“We’ve been feeding animals things other than grass for a very, very long time,” says Nicole Welk-Joerger, who grew up on a dairy farm in Lancaster County, Pennsylvania. “I’ve read newspaper articles from the mid-19th century where farmers were giving their dairy cows turnips but it made the milk taste bad.”
A Ph.D. student in the Department of the History and Sociology of Science, Welk-Joerger was named a 2017 Penn Arts and Sciences Dean’s Scholar for her exceptional academic performance and intellectual promise. She’s examining animal-human relationships, though that was far from her plan when she graduated from high school. “I'm the first one in my family to go to college, and I wanted to broaden my interests, to go into art history and go to school in a city,” she says.
She double-majored in art history and anthropology at Temple, getting involved with Philadelphia’s mural arts program. When she went to Brandeis for her master’s in anthropology, the professor of her visual culture class pushed her to do something a little different. She wrote about the history of cow photography.
“No one had known that farmers take professional pictures of their cows,” says Welk-Joerger. She realized most of her colleagues had no idea how farming worked, and decided to study Amish farmers for her master’s thesis. Working with a feed company, she saw how they advised the farmers on new technologies and practices.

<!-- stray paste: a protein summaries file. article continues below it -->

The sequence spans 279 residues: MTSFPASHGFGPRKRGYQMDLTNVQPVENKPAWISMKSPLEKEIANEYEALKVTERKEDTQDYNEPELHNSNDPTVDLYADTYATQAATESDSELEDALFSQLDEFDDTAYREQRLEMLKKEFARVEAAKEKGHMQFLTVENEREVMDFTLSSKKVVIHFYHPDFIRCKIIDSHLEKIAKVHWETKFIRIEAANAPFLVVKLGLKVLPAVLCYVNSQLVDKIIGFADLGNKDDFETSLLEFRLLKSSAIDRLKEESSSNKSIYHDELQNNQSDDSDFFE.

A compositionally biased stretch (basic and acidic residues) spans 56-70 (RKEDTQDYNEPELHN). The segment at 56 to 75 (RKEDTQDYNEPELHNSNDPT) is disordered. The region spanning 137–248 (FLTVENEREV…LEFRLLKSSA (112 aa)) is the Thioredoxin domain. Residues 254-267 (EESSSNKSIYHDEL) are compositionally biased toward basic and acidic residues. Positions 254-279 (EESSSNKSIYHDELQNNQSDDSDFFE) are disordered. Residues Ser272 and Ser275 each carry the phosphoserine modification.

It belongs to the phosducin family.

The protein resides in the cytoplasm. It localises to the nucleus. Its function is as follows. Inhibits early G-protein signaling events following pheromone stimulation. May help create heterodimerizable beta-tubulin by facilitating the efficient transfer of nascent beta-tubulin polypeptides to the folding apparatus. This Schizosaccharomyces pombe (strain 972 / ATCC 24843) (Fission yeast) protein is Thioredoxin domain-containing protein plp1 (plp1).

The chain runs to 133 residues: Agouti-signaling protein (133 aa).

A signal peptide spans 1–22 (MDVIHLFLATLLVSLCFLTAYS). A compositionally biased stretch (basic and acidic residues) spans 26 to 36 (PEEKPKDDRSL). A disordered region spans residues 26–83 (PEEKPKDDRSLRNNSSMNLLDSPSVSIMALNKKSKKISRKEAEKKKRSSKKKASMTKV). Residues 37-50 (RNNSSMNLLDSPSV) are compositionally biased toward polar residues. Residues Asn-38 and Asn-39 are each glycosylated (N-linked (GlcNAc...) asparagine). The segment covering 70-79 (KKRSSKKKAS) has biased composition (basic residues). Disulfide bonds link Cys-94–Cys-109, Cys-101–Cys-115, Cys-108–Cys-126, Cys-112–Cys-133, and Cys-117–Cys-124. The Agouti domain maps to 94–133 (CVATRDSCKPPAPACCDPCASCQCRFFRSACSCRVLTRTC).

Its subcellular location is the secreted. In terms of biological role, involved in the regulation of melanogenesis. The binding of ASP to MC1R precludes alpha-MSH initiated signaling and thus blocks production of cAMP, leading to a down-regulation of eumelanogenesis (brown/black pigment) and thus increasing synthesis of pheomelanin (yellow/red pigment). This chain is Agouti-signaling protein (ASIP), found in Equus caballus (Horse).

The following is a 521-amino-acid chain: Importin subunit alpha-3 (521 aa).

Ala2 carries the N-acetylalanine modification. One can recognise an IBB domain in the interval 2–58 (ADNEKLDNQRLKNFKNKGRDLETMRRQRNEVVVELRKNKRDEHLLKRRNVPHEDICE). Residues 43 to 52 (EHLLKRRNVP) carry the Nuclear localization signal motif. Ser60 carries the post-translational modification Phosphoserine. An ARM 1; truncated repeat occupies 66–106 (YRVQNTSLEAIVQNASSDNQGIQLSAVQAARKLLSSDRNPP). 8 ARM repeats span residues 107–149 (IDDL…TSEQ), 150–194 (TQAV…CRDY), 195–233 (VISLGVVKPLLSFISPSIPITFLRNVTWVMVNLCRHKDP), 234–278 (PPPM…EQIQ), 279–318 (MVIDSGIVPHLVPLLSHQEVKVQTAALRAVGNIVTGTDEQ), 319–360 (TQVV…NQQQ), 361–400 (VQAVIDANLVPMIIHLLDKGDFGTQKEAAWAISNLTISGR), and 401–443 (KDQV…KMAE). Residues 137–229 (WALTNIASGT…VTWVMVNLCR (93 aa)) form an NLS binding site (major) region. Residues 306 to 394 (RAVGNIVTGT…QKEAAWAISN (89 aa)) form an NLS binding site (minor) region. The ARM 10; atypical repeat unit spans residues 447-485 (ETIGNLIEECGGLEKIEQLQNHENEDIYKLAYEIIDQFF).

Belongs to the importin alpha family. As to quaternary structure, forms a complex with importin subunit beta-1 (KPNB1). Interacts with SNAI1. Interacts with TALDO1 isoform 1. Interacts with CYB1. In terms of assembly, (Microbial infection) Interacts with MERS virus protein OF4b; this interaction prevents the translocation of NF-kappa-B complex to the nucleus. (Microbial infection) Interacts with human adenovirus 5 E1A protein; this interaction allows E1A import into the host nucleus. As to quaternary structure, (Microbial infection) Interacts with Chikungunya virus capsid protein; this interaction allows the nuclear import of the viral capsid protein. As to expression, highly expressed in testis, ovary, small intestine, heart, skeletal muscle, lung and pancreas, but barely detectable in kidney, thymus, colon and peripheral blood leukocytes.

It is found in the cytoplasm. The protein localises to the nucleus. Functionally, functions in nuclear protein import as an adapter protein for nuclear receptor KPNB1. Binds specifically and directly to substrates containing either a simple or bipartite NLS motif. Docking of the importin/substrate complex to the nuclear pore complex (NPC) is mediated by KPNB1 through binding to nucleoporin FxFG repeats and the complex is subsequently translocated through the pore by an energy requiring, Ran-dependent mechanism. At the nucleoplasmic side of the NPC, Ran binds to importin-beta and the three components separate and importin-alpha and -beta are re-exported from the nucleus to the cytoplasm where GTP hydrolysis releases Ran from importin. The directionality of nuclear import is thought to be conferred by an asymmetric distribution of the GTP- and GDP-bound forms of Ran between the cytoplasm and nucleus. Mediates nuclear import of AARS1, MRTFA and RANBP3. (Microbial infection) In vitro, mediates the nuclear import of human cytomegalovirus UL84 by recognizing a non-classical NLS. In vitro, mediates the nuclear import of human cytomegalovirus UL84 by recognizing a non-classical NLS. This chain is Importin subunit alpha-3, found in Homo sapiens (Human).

“It was fascinating,” she says. “My parents were always feeding animals and I was always helping, but I didn't realize all that goes into that, from processing the forages to adding supplements to mixing it up to having the cows eat it. And I was like, where did all this come from?”
She found that the “scientific way” of feeding started at the turn into the 20th century, with the advent of agricultural schools and journals, along with federal regulations and funding. Efficiency was a buzzword of the day. Researchers used calorimeters to try to measure what the cows’ bodies were getting out of the feed. “How we feed animals today came to fruition through this very intricate network,” says Welk-Joerger.
She’s now considering other intricacies of food production. “One of the things I'm really interested in is these notions of different “healths”—like the health of the environment versus health of the animal versus health of the human versus economic welfare—and how they start to combat one another when new problems arise.” She cites a no-till approach to planting that was adopted to avoid soil degradation. Educational programs were dedicated to teaching the method, and machines built for it. “But the problem that's now arising is that if you keep on drilling into the same hole over and over again, sometimes fungus gets encompassed in the soil,” says Welk-Joerger. “It's making cows sick. So the question is, what matters more? Is it the soil degradation or the animal?”
She’s also fascinated by the Chesapeake Bay Project, which regulates how animals in the area are fed in order to reduce the nitrates that get into the Bay’s water system. Scientists are developing supplements to lower nitrate levels as well as methane gas levels, using the cow’s body as a conversion machine. Even grass-fed cows aren’t all or nothing, Welk-Joerger says—they may also be fed hayalge (forage that has been preserved), which goes through a fermentation process.
“I'm interested in mapping this and telling stories about these challenges that people have, these decisions that are made on a daily basis,” she says. “I tell people that the Amish adopt genetically modified organisms and they ask, why? And I say there’s a really complicated process to making that decision. There’s a give-and-take in any food system.”